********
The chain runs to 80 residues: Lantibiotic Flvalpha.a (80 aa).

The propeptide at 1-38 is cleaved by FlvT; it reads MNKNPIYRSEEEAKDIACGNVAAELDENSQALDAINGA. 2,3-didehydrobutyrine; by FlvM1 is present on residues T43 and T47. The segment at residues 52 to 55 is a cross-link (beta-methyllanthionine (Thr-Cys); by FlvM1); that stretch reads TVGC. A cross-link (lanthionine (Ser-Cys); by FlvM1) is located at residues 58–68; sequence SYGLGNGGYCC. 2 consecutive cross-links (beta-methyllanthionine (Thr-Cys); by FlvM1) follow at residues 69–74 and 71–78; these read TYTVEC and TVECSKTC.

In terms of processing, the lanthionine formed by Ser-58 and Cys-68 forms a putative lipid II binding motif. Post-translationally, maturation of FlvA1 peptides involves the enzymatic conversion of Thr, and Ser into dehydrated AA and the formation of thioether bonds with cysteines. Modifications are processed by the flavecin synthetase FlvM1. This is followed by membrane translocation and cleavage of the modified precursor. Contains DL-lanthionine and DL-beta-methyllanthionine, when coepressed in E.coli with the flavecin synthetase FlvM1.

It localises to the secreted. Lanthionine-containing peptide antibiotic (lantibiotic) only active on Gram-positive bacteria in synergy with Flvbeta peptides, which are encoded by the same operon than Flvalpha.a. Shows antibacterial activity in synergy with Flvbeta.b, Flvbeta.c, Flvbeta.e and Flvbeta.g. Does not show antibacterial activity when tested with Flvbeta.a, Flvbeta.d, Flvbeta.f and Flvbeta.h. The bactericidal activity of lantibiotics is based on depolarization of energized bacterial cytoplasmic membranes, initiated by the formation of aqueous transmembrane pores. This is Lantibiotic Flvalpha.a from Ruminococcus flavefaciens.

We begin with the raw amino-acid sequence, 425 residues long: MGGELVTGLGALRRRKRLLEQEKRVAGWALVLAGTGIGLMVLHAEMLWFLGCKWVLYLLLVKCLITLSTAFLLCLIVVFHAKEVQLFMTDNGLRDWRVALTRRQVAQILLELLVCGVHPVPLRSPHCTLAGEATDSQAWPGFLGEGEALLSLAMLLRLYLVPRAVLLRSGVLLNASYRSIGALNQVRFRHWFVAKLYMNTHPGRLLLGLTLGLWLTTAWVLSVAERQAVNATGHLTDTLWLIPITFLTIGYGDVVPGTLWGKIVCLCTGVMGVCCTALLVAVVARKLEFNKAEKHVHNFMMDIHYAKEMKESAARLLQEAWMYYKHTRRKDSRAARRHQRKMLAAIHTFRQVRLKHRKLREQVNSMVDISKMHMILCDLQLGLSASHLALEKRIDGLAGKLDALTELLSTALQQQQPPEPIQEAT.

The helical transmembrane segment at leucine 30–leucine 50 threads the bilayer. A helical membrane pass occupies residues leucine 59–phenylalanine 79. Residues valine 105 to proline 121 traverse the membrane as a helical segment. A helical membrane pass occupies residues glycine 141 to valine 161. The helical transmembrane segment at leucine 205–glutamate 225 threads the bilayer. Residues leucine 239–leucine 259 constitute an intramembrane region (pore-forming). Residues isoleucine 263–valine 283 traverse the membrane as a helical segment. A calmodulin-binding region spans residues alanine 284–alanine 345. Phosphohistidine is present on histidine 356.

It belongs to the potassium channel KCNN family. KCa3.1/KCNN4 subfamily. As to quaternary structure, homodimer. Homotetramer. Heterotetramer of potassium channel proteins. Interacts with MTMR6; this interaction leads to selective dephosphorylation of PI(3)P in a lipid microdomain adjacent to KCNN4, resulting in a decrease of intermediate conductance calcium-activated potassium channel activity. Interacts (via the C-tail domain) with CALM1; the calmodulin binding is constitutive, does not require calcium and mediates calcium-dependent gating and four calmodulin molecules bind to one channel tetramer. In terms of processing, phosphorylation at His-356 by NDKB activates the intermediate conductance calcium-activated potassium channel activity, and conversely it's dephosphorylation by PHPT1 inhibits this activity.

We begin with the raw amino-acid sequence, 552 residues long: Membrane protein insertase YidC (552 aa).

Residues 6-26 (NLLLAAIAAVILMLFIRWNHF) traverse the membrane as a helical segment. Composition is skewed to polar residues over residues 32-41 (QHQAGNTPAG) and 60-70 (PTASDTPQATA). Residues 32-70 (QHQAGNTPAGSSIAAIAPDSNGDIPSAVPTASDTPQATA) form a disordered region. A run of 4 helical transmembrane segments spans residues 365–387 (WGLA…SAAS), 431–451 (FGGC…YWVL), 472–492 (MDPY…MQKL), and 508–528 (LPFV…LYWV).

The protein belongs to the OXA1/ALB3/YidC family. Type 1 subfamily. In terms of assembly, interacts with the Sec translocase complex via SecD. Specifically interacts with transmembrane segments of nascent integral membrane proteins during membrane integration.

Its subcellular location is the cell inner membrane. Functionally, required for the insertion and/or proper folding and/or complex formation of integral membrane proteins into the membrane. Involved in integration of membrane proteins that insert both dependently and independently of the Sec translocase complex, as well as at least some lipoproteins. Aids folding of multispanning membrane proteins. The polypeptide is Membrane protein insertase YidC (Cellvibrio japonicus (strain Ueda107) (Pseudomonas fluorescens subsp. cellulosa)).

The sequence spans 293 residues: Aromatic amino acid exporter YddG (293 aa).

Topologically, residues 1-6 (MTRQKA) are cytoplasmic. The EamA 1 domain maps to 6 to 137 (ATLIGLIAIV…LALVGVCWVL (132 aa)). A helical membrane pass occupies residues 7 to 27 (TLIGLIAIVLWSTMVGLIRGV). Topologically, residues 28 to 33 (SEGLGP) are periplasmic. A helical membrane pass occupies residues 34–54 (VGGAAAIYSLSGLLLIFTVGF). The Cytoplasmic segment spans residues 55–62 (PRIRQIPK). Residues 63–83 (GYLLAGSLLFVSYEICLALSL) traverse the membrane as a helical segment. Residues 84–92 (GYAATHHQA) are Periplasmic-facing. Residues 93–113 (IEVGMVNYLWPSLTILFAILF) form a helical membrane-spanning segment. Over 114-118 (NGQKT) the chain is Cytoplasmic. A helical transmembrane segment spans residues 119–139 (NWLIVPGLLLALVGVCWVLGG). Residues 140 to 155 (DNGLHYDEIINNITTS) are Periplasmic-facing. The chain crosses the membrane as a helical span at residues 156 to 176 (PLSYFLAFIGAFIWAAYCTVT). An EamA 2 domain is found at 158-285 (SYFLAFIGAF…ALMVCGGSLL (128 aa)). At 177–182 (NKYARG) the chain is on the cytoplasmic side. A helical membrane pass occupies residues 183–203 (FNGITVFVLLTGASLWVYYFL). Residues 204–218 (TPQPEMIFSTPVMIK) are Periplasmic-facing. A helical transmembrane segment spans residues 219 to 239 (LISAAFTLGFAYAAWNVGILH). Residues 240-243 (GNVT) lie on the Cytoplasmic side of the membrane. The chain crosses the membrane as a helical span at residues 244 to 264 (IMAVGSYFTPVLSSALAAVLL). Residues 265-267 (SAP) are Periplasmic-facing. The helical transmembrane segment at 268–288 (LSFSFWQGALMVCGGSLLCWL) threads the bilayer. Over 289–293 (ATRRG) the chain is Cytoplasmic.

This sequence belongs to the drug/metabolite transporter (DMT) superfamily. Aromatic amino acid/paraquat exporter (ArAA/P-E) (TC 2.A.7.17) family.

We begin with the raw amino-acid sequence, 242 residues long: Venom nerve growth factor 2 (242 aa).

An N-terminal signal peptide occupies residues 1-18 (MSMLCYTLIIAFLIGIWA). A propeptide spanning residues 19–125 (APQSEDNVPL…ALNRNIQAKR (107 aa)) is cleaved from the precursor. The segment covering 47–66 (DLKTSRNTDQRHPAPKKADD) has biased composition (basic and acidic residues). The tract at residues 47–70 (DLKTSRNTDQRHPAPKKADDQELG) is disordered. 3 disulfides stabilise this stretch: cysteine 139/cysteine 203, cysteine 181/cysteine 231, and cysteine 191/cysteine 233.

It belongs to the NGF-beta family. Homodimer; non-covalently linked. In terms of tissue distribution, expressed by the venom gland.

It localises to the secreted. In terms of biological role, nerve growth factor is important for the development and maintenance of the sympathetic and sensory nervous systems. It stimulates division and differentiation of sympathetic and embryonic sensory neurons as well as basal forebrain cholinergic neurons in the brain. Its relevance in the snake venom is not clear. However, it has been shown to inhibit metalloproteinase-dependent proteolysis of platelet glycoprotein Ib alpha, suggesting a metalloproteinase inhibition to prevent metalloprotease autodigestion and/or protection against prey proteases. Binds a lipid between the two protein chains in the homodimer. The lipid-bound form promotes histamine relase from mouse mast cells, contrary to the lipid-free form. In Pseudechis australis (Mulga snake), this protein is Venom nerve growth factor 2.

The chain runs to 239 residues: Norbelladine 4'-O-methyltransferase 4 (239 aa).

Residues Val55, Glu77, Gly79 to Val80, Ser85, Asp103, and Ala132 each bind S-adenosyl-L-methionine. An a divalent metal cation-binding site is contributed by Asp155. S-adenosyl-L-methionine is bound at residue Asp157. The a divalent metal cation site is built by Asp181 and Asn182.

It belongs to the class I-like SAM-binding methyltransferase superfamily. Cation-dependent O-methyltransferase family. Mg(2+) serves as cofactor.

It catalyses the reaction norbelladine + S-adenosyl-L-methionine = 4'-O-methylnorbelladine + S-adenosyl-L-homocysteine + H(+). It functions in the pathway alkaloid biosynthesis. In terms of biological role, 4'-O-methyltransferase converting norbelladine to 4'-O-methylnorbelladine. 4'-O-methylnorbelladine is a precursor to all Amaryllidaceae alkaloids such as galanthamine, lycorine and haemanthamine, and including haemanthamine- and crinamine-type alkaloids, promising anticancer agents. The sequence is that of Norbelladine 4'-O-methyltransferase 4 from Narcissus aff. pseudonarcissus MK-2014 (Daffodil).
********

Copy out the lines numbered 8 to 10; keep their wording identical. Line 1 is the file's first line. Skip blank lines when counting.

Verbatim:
We begin with the raw amino-acid sequence, 552 residues long: Membrane protein insertase YidC (552 aa).

Residues 6-26 (NLLLAAIAAVILMLFIRWNHF) traverse the membrane as a helical segment. Composition is skewed to polar residues over residues 32-41 (QHQAGNTPAG) and 60-70 (PTASDTPQATA). Residues 32-70 (QHQAGNTPAGSSIAAIAPDSNGDIPSAVPTASDTPQATA) form a disordered region. A run of 4 helical transmembrane segments spans residues 365–387 (WGLA…SAAS), 431–451 (FGGC…YWVL), 472–492 (MDPY…MQKL), and 508–528 (LPFV…LYWV).

The protein belongs to the OXA1/ALB3/YidC family. Type 1 subfamily. In terms of assembly, interacts with the Sec translocase complex via SecD. Specifically interacts with transmembrane segments of nascent integral membrane proteins during membrane integration.